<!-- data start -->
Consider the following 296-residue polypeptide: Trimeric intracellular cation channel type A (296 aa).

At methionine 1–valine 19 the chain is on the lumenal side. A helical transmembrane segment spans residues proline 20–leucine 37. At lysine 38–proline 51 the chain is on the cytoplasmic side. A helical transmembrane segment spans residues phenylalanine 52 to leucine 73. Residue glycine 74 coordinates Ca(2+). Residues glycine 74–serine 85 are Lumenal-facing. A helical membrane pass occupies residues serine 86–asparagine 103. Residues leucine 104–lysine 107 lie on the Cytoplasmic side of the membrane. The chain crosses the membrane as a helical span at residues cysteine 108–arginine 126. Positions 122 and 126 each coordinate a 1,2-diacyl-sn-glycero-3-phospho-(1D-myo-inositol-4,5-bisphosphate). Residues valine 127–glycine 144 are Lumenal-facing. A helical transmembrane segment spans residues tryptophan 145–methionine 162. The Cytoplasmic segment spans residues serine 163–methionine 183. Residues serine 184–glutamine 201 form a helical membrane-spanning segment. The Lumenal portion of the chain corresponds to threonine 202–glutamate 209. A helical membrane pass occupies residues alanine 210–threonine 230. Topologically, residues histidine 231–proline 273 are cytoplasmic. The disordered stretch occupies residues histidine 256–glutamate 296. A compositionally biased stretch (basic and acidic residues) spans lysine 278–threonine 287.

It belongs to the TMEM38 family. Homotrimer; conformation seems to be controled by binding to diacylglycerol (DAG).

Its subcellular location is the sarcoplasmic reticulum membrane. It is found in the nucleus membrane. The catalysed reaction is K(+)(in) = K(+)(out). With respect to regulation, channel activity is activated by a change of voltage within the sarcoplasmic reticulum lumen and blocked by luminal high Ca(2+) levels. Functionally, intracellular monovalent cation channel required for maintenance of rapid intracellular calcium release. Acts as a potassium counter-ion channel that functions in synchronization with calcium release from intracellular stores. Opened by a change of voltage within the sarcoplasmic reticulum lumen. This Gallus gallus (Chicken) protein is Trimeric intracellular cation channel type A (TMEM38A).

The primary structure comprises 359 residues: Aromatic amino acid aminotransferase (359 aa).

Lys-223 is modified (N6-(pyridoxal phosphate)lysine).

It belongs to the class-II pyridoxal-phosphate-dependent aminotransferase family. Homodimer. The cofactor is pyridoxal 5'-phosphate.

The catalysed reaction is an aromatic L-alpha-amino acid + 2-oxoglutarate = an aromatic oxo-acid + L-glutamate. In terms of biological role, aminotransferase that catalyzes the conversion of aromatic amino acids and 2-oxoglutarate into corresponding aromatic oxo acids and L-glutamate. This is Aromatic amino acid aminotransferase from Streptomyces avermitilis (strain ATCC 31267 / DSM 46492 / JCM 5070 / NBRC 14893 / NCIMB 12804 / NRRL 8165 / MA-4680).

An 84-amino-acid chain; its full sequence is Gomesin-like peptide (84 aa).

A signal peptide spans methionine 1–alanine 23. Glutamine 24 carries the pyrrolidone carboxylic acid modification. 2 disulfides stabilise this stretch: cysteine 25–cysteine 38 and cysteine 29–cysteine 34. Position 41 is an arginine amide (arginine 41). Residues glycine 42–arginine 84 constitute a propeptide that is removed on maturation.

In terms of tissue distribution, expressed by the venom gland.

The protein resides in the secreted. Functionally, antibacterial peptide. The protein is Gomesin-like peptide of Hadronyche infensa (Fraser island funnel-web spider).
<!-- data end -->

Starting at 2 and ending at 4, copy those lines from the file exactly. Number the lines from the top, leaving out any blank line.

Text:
At methionine 1–valine 19 the chain is on the lumenal side. A helical transmembrane segment spans residues proline 20–leucine 37. At lysine 38–proline 51 the chain is on the cytoplasmic side. A helical transmembrane segment spans residues phenylalanine 52 to leucine 73. Residue glycine 74 coordinates Ca(2+). Residues glycine 74–serine 85 are Lumenal-facing. A helical membrane pass occupies residues serine 86–asparagine 103. Residues leucine 104–lysine 107 lie on the Cytoplasmic side of the membrane. The chain crosses the membrane as a helical span at residues cysteine 108–arginine 126. Positions 122 and 126 each coordinate a 1,2-diacyl-sn-glycero-3-phospho-(1D-myo-inositol-4,5-bisphosphate). Residues valine 127–glycine 144 are Lumenal-facing. A helical transmembrane segment spans residues tryptophan 145–methionine 162. The Cytoplasmic segment spans residues serine 163–methionine 183. Residues serine 184–glutamine 201 form a helical membrane-spanning segment. The Lumenal portion of the chain corresponds to threonine 202–glutamate 209. A helical membrane pass occupies residues alanine 210–threonine 230. Topologically, residues histidine 231–proline 273 are cytoplasmic. The disordered stretch occupies residues histidine 256–glutamate 296. A compositionally biased stretch (basic and acidic residues) spans lysine 278–threonine 287.

It belongs to the TMEM38 family. Homotrimer; conformation seems to be controled by binding to diacylglycerol (DAG).

Its subcellular location is the sarcoplasmic reticulum membrane. It is found in the nucleus membrane. The catalysed reaction is K(+)(in) = K(+)(out). With respect to regulation, channel activity is activated by a change of voltage within the sarcoplasmic reticulum lumen and blocked by luminal high Ca(2+) levels. Functionally, intracellular monovalent cation channel required for maintenance of rapid intracellular calcium release. Acts as a potassium counter-ion channel that functions in synchronization with calcium release from intracellular stores. Opened by a change of voltage within the sarcoplasmic reticulum lumen. This Gallus gallus (Chicken) protein is Trimeric intracellular cation channel type A (TMEM38A).